As series ten of Dragons’ Den launched on BBC Entertainment last night, we were reminded once again of the perils of pitching your business.
If you’ve ever tried to secure a bank loan for your business, pitch to an angel investor or venture capitalist, or even tried to convince your uncle to back your venture, you’ll be familiar with the hot seat: Answering questions about the most intricate details of your business – and needing everything at your fingertips, while being grilled.
The good news is that even though pitching can be daunting, there are a few basic rules to getting it right. The even better news is that whether you’re trying to land funding or not, getting your business investor-ready will make your business better, because it will force you to take a closer look at your company.
Here are five key questions to ask yourself before pitching to investors.
1. Who’s on your team?
Your company’s employees are as important as its product or service. Investors know that, but do you? Your team and their skills give your organisation credibility. Show investors the experience, networks and expertise of your team – and evaluate if you’re using the skills at your disposal to full advantage.
2. What do your customers need and are you sure?
It isn’t enough to simply tell your potential investors that there’s a need for your product. Hard facts and real-world examples are needed to prove your hypothesis. Have you done your research? Have you spoken to your potential customers? Thinking they want something and knowing they need it are two very different starting points – and while the one will get funding, the other won’t.
3. How well do you know your competitors?
One of the biggest mistakes many entrepreneurs make is trying to make their business look unique by telling investors they have no competitors. Don’t make this mistake. First assume that investors know more about the market than you think they do.
Telling them there are no competitors when they know there are just makes you look ill-informed and ill-prepared. Even worse though, is leaving investors to conclude there isn’t really much of a market for your business because of a lack of competitors.
There are very few businesses in the world that are genuine first movers with no competitors. Rather highlight who your competitors are and a realistic plan to deal with them. Being specific about the companies you’re up against shows how well you understand the competition. This makes you look smart, prepared, and confident in taking on new challenges.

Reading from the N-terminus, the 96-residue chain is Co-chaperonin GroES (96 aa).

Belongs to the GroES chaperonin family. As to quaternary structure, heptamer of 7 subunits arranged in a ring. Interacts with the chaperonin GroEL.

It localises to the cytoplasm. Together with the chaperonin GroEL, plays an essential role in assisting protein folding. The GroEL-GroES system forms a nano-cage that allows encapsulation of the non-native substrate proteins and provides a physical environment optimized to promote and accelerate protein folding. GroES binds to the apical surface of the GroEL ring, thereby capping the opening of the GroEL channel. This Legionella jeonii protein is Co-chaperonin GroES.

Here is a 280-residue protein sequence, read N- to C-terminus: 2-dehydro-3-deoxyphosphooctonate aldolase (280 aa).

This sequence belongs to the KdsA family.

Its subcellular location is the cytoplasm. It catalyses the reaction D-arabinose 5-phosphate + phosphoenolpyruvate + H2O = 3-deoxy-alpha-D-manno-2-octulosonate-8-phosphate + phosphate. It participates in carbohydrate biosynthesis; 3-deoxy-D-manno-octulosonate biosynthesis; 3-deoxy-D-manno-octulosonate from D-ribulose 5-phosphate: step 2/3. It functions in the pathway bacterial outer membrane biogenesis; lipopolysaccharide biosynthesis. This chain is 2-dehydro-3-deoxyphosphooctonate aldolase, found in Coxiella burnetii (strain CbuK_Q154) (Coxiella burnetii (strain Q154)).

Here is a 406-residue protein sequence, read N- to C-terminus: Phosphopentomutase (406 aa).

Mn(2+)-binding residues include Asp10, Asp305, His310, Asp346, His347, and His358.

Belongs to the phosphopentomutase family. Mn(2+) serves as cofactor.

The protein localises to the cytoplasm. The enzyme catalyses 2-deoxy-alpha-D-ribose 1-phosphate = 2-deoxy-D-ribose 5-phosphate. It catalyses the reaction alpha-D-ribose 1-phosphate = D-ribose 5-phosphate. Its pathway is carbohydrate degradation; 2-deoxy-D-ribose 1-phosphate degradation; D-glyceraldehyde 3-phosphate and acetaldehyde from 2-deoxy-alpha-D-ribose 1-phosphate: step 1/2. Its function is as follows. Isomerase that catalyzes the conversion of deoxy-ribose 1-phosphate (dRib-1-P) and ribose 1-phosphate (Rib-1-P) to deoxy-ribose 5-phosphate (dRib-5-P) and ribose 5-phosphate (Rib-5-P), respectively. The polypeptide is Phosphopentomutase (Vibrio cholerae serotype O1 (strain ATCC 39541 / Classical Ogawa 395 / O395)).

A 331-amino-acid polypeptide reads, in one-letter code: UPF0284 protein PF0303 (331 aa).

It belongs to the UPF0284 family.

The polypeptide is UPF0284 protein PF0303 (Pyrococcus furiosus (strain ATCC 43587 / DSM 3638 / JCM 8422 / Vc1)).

4. What’s your competitive advantage?
Don’t speak in platitudes. You want to be as specific as possible. Don’t use words that sound good, but can be found on all your competitors’ websites. Remember: It isn’t enough to just tell investors your customer service is better. You need to actively show them what makes your business different. Don’t say “We want to focus on customer service,” everyone does that. Show them exactly what you’ll do that will make you stand out.
5. How do you define your target market?
Are you able to clearly identify the market segment you’re targeting? Can you explain how you’ll reach it? This isn’t only about the market, but who in that market cares about your product. For example, if you’re selling herbal teas, the total tea drinking market isn’t your market segment. Health-conscious herbal tea drinkers are. You also need to discuss consumer preferences, your audience’s growth potential, and the best marketing channels to get your product out there.
Enter our Dragons’ Den competition and win business coaching with Pavlo Phitidis. You can win a high-impact 12-month Business Accelerator programme to the value of R140 000 from Aurik Business Accelerator by entering our online competition, run in association with BBC Entertainment. The prize includes 100 – 120 hours of face-to-face business development support for the competition winner. Click here to enter.
To see an excerpt from last night’s episode, click here.